By Barbara Pleasant, Calmful Living Gardening Editor
I had been gardening for years when I discovered something strange about spinach: It actually likes growing through the long, cold (and even snowy) days of winter. Seedlings started in September have the best chance of working winter to their advantage, which the little plants do by staying tight and small while cold weather lasts. Then, when the days get longer and brighter in early spring, the patient plants unfurl their solar collectors (leaves) as they explode with new growth. The crisp, sweet leaves are ready to start harvesting while frosts are still frequent, extending your spring salad season for six weeks or more.
By fall, most veggie gardeners have some space available for this noble undertaking, which calls for a fertile bed in full sun. You will also need some spinach seeds, but leftover seeds will probably work fine. Spinach seeds stay viable for up to five years, and you can prime them to further improve their germination. To prime spinach seeds, soak them in room temperature water overnight, and then allow them to slowly dry on paper towels for a couple of days. Plant the primed seeds three to five days after their overnight soak.
You can sow the seeds directly into a well-prepared bed, or plant them in small seedling containers. Hot daytime temperatures can inhibit germination, so I usually opt for containers, which I keep indoors or in cool shade until the seeds sprout. Working with seedlings also helps me get more exact spacing, which for winter spinach is 12 inches between plants.
Easy Igloos for Winter Spinach
By the time fall turns to winter, the spinach seedlings should be about three inches across, or “teacup” size. Spinach responds to cold by loading its leaves with anti-freeze compounds and hosting bacteria that further boost its cold tolerance. In mild winter climates spinach will sail through winter with no special protection. But in most climates, it is wise to protect spinach from ice and heavy snow with simple cloches (bell-shaped protection) made from gallon plastic water or milk jugs, which are easily obtained at any recycling center. They need not have caps, because the cloches should be left open to vent.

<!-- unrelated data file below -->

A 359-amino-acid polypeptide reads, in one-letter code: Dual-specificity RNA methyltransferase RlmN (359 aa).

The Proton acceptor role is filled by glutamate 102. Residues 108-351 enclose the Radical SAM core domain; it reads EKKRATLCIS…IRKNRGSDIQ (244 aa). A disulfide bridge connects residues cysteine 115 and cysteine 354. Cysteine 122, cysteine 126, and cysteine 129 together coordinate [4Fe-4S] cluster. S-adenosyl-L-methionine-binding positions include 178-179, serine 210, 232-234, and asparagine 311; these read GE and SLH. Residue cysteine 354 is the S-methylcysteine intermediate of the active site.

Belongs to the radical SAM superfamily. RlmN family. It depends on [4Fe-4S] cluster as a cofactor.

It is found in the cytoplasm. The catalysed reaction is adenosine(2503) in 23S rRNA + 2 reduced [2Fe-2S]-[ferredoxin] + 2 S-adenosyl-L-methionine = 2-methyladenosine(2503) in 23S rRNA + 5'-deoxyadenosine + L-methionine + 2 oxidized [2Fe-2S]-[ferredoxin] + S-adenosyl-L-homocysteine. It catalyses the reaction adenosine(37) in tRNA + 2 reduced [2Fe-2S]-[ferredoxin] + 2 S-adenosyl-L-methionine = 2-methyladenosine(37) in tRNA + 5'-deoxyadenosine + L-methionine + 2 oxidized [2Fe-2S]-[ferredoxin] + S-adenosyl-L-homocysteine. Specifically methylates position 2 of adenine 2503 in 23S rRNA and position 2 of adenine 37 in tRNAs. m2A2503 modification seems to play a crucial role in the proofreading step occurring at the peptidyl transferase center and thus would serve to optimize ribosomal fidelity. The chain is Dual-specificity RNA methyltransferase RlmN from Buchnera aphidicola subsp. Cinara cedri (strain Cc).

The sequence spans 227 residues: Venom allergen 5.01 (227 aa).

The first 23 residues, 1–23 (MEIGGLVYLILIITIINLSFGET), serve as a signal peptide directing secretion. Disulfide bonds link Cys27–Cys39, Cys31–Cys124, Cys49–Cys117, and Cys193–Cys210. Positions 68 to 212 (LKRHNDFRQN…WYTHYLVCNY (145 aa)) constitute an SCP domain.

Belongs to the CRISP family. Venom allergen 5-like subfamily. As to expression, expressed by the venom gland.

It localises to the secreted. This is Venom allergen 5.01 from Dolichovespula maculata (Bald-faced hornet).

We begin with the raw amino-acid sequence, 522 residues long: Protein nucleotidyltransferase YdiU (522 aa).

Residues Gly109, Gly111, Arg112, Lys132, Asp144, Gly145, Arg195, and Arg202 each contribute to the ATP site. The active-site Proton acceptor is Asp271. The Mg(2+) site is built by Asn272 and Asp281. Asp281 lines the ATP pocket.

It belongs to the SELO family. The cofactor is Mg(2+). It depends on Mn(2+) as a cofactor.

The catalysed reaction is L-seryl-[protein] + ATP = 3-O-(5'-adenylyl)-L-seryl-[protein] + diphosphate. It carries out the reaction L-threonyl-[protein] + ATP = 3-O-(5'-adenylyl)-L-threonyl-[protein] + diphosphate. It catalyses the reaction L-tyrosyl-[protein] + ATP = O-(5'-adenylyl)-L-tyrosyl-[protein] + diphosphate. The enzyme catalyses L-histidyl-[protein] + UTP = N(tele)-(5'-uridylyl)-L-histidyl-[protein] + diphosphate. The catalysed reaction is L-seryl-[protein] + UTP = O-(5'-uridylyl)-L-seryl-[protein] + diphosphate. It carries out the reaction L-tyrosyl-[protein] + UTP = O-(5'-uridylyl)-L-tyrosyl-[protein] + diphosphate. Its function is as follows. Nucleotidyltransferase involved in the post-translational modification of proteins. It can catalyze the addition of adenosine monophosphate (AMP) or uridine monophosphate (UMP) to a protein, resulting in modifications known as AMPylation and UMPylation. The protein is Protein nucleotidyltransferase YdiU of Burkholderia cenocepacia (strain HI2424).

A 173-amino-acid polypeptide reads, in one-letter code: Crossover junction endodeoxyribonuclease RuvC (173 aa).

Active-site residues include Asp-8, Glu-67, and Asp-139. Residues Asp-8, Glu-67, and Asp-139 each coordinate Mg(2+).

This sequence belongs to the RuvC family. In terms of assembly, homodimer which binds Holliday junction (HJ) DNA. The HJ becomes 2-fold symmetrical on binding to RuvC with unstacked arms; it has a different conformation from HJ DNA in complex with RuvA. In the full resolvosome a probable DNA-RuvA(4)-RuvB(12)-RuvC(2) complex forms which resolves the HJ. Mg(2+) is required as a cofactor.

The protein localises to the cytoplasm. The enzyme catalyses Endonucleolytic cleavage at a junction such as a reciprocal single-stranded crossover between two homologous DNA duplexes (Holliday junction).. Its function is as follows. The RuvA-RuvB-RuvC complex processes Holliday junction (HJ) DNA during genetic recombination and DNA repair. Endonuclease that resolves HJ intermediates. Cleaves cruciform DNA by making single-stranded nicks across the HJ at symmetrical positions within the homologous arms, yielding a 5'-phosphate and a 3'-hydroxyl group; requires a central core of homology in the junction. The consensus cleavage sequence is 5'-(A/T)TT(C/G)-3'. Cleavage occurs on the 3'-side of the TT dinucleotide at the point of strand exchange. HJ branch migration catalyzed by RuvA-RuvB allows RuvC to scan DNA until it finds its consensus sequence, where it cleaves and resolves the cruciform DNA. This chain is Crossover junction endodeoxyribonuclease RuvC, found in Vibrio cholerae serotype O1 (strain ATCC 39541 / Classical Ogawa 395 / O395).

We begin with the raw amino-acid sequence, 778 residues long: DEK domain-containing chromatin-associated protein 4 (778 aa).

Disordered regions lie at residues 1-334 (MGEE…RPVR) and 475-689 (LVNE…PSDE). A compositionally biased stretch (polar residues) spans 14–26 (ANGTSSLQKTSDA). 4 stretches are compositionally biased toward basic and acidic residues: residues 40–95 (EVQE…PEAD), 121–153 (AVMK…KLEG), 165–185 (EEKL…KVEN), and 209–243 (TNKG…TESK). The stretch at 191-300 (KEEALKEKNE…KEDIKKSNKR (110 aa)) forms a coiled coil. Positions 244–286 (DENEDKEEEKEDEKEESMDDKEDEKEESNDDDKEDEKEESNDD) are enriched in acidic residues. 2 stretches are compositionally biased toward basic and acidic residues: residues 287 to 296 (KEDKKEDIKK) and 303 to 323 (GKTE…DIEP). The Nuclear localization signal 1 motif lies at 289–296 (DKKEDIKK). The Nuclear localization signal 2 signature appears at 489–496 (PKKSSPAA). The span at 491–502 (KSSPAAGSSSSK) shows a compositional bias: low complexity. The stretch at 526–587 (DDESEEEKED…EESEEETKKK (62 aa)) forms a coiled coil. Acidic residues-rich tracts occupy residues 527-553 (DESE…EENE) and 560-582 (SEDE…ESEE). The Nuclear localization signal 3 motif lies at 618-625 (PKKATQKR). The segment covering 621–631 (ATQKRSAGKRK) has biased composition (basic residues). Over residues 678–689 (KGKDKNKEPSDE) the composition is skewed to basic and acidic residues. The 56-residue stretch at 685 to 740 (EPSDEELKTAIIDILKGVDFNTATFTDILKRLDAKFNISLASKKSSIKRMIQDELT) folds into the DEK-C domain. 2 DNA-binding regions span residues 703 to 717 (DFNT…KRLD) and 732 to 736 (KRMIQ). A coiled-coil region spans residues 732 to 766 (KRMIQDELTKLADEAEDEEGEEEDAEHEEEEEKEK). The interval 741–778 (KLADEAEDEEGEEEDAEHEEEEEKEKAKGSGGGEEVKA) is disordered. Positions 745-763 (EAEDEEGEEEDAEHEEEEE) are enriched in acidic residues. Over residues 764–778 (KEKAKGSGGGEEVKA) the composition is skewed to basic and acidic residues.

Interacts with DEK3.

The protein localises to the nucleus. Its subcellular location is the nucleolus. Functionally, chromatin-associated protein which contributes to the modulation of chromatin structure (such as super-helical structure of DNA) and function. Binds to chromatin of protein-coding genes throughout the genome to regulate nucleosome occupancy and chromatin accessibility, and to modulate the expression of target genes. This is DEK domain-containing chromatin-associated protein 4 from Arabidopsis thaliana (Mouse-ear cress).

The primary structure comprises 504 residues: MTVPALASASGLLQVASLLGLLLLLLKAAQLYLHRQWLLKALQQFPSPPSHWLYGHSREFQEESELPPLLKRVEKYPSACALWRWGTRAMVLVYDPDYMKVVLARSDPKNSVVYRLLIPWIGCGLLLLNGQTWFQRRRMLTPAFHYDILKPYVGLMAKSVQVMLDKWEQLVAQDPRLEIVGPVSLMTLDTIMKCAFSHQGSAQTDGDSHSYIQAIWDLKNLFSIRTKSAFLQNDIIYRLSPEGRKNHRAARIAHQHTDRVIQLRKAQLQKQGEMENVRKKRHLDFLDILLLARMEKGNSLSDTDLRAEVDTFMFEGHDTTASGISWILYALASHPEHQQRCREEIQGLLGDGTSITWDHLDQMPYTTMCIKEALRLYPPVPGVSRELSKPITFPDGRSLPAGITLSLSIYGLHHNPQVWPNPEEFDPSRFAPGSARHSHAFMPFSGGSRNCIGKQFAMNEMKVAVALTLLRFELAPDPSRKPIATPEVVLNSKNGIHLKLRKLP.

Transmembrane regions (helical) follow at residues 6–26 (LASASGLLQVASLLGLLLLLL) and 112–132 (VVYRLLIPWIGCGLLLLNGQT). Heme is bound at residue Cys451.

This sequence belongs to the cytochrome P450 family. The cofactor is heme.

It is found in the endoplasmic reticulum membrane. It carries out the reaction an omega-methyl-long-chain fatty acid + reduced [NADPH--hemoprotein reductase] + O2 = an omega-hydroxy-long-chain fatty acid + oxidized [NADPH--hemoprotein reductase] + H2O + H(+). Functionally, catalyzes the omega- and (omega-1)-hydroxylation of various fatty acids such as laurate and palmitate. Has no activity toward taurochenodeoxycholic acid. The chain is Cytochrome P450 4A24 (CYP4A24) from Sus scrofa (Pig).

To turn a plastic jug into a cloche, first use a sharp knife to cut a V-shaped notch in the top of the handle, just above the outer curve. Then use utility scissors to cut off the bottom of the jug. In the garden, center the cloche over a plant, and then push a slender stick down through the hole in the handle and into the soil to hold the cloche steady in the wind. If you then mulch between the staked cloches with chopped leaves or rough compost, they won’t move until you take them off after the plants start growing again in spring.
By the way, I have tried tunnels and other types of winter protection for spinach, and most setups are fine until a heavy snow causes them to collapse. This won’t kill spinach; however, I’m sure the plants don’t like it. But they love living under cloches. Even when covered with deep snow for weeks at a time, the cloches work like individual igloos.
Perhaps we should not be so surprised that spinach is such a champ at surviving winter, since plant historians think it was originally grown as a winter crop in Mesopotamia over five thousand years ago. Those ancient gardeners knew a good thing when they tasted it, because no greens come on crisp and sweet in spring like overwintered spinach can do. More than any other vegetable, spinach turns winter cold into something good.
Barbara Pleasant is not just an expert, she’s passionate about everything garden. She’s the author of four books, including Starter Vegetable Gardens: 24 No-Fail Plans for Small Organic Gardens and is a contributing editor to Mother Earth News and the Herb Companion magazines. Her work has garnered her multiple awards.